GENEVA - The World Health Organization on Friday announced that the Zika virus outbreak, linked to deformations in babies' heads and brains, no longer poses a world public health emergency, though it warned the epidemic remains a challenge.
Brazil, the epicentre of the outbreak, has however refused to downgrade the risk, while experts swiftly lashed out against the world health body's decision.
"The Zika virus remains a highly significant and long term problem, but it is not any more a public health emergency of international concern," the world health body's emergency committee chair Dr David Heymann said.
While Zika causes only mild symptoms in most people, pregnant women with the virus risk giving birth to babies with microcephaly -- a deformation that leads to abnormally small brains and heads.
It can also cause rare adult-onset neurological problems such as Guillain-Barre Syndrome (GBS), which can result in paralysis and even death.
In the outbreak that began in mid-2015, more than 1.5 million people have been infected with Zika, mainly in Brazil, and more than 1,600 babies have been born with microcephaly since last year, according to the WHO.
The UN's global health agency declared the Zika epidemic a global health emergency in February 2016.
Researchers earlier this year warned that at least 2.6 billion people, over a third of the global population, live in parts of Africa, Asia and the Pacific where Zika could gain a new foothold, with 1.2 billion at risk in India alone.
Brazil on Friday said it would continue to treat the outbreak as an emergency.
"We will maintain the emergency (status) in Brazil until we are completely tranquil about the situation," Health Minister Ricardo Barros told journalists.
In most cases worldwide, people have been infected with the virus by mosquitoes, though some have contracted the disease through sexual contact.
'A lot of unknowns'
The WHO was careful on Friday not to dismiss the risk still posed by the virus, which has been detected in 73 countries worldwide, mainly in Latin America and the Caribbean.
"We are not downgrading the importance of Zika, in fact by placing this as a longer term of programme of work, we're sending the message that Zika is here to stay and WHO's response is here to stay in a very robust manner," said Dr Peter Salama, director of the agency's health emergencies programme.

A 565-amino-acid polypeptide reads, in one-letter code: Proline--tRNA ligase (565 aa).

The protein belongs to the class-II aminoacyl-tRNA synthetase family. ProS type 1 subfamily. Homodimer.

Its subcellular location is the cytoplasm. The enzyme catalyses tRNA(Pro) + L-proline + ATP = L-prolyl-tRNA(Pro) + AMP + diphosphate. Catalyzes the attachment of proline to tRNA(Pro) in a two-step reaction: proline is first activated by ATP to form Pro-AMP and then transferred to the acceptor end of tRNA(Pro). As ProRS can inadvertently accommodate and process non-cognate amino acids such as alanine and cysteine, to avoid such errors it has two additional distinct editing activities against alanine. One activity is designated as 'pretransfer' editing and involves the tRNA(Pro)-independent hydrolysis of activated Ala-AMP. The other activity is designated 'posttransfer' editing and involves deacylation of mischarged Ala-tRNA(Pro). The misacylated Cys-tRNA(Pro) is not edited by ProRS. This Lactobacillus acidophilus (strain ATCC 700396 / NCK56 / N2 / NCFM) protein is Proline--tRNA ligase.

There are still, he added, "a lot of unknowns" in the battle against Zika.
The WHO believes the "Zika virus and associated consequences remain a significant enduring public health challenge requiring intense action but no longer represent" a global health emergency, it said in a statement.
"Many aspects of this disease and associated consequences still remain to be understood, but this can best be done through sustained research," it added.
The emergency committee's head Heymann said Brazil's decision to continue dealing with the epidemic as an emergency was "appropriate", even as he affirmed the virus need not be dealt with as an emergency of international concern.
Georgetown University global health and law expert Lawrence Gostin described the WHO decision as "quite worrying", particularly since the southern hemisphere will soon enter the high-risk summer season for mosquitoes.
"I think the international response to Zika has been lethargic, and with WHO's action to call off the global emergency, it has provided reason for governments and donors to pull back even more," Gostin said.
"That is a recipe for the very lack of preparedness the world has seen time and again with infectious diseases."
Meanwhile, in Florida, the only US state so far to have documented local transmission of Zika, cases continued to mount.
"Florida maintains an active public health emergency declaration in 38 counties," said the state's department of health spokeswoman Mara Gambineri.
The Zika outbreak sparked fears of infection amongst travellers and athletes taking part in this summer's Olympic Games in Brazil.
The WHO later knocked down those concerns, saying that no cases had been detected among spectators or athletes.
Two anti-Zika vaccines are currently being tested, according to the WHO. At the moment, there is no cure for Zika.